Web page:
A shortage of avocado pears across the country has sent the price out of reach of many.
One vendor, working at the entrance of the Palmiste area near San Fernando, said although the fruit wasn't usually that expensive, this year he was forced to sell his avocados for between $20 and $50.
"I buy everything that I sell and because we had such a bad dry season this year many of the avocado trees did not bear so I have to buy avocado wherever I get and right now I am paying $20 for one."
He said because of the price he had to pay he could only afford to buy about 50 at any given time.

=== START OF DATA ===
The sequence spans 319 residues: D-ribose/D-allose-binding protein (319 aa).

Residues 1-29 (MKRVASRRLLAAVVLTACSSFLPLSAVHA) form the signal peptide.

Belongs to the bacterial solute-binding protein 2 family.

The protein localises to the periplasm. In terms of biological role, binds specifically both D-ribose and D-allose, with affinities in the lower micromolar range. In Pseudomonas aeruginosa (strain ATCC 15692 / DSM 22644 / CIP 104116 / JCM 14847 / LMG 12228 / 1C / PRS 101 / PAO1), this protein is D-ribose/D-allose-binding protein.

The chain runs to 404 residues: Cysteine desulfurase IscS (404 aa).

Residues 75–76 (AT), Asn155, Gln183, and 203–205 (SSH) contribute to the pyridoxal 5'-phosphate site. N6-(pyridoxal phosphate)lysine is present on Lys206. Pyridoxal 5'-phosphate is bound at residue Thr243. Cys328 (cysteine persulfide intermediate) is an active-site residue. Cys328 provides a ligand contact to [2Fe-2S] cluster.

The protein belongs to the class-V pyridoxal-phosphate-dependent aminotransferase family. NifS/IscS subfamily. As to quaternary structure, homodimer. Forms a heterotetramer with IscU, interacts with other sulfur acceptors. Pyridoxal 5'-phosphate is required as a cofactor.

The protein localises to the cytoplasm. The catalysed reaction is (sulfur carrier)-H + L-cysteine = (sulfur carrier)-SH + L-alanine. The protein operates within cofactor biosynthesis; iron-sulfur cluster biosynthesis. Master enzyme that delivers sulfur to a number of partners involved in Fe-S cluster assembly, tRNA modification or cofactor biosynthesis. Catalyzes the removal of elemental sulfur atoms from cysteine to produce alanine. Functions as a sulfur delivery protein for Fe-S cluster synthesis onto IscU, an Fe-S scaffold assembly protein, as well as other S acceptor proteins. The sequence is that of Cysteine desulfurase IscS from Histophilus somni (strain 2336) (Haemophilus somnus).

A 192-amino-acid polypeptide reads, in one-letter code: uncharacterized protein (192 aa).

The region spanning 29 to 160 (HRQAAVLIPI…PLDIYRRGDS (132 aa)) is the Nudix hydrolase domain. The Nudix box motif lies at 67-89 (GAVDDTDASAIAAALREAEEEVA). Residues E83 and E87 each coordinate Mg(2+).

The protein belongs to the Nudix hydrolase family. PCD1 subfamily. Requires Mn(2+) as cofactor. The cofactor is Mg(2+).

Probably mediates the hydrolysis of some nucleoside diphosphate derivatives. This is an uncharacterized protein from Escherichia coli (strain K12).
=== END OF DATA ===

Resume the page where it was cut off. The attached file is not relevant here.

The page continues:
But people are buying.
"I might not be able to sell 100 but I sell between 20 and 25 avocados a day, even at such a high price," he said.
Norace Deonarine, education and research officer with the National Food Crop Farmers Association, said the country continues to experience high food prices every year "because there is nothing in place to prevent this from reoccurring".
He said: "This year we had an early drought and it affected the level of avocado production and so, yes, there is a shortage. I have seen people selling avocados for $10 and $15 for one. This is why we are calling for a national comprehensive plan for agriculture so that we will not have to have these same conversations continuously.
"The government has to play that role in setting up the environment to keep food prices stable. It is time that we put our house in order," he said.